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The Shotem' and Caughtem' Blog is the place to find the latest reviews and commentary on gear, destinations, conditions, events, and general knowledge to inform our readers and give our opinions to anyone listening.

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Wednesday, 07 August 2013 19:44

Poisoned Fish Inhabit California Lakes

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We at Shotem and Caughtem built this website based on our love of the great outdoors.  Even more important to us is the ability to pass this tradition down to future generations.  Many groups have been attacking the sport, but reports like this are usually made as a result of our industry as a whole.  Unfortunately the mistakes of past generations has a direct bearing on what we leave behind for the next.  As such, the northern half of California has issued a ban on fish consumption from local rivers and lakes due to high mercury levels contained in the fish.  

The new advisory recommends that women between the ages of 18 and 45 and children under 18 should avoid eating bass, carp and brown trout larger than 16 inches because of a risk of methyl mercury exposure, which has been shown to damage the brain and nervous system.

Some species of fish, including bullhead, catfish and bluegill, are acceptable for consumption at one serving a week. Species that are safe to eat include wild-caught rainbow trout and small brown trout. The advisory and guidelines stem from OEHHA's evaluation of 272 lakes and reservoirs, and 2,600 fish samples.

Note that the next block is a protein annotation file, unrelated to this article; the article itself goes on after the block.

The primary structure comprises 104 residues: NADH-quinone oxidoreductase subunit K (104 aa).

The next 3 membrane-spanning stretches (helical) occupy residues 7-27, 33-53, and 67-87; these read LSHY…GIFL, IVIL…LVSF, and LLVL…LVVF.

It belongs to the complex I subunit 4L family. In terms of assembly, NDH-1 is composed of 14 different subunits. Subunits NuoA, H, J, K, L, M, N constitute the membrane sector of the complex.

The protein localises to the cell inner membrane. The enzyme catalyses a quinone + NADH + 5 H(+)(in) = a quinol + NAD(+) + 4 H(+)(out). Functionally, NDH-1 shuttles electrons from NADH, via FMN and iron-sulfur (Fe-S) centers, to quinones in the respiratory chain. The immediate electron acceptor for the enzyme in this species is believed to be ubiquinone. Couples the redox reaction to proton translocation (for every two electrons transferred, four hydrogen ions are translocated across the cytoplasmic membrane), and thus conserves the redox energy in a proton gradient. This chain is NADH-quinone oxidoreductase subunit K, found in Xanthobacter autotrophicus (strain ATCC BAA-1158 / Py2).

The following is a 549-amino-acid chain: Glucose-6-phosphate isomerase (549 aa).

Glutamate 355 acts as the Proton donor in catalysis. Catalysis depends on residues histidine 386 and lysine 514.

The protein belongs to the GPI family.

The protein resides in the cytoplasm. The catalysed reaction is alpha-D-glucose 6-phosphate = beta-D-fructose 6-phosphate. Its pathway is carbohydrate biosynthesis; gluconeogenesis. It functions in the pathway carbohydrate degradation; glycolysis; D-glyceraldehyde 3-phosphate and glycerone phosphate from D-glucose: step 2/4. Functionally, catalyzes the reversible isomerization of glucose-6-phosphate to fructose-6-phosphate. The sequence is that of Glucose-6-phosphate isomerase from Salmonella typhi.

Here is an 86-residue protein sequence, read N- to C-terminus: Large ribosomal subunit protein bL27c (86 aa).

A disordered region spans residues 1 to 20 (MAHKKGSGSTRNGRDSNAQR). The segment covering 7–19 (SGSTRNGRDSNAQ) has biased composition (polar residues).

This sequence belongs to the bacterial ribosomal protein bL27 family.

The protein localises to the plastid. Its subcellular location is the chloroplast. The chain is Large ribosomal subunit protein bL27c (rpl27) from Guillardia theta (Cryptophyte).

The advisory combined mercury data from fish in California lakes that currently do not have advisories and compared those mercury levels to acceptable human exposure levels.

In the Sacramento region, at Folsom Lake and Lake Notoma, the advisory recommends following the new guidelines if the fish caught are not covered by already set location-specific guidelines.  In the Sierra, the guidelines apply to lakes including Lake Wildwood, Scotts Flat and Bullards Bar, as well as the Union Valley Reservoir.

The guidelines dovetail with what is known about streams in the Delta, where fish sampling has established the presence of high mercury levels due to historic mining operations in the late 19th century, where mercury was widely used. A recently released study found that sportfish in the Sacramento-San Joaquin Delta watershed had higher concentrations of mercury and polychlorinated biphenyls (PCBs) than anywhere else in the state.

The advisories can be found at www.oehha.ca.gov/fish.html.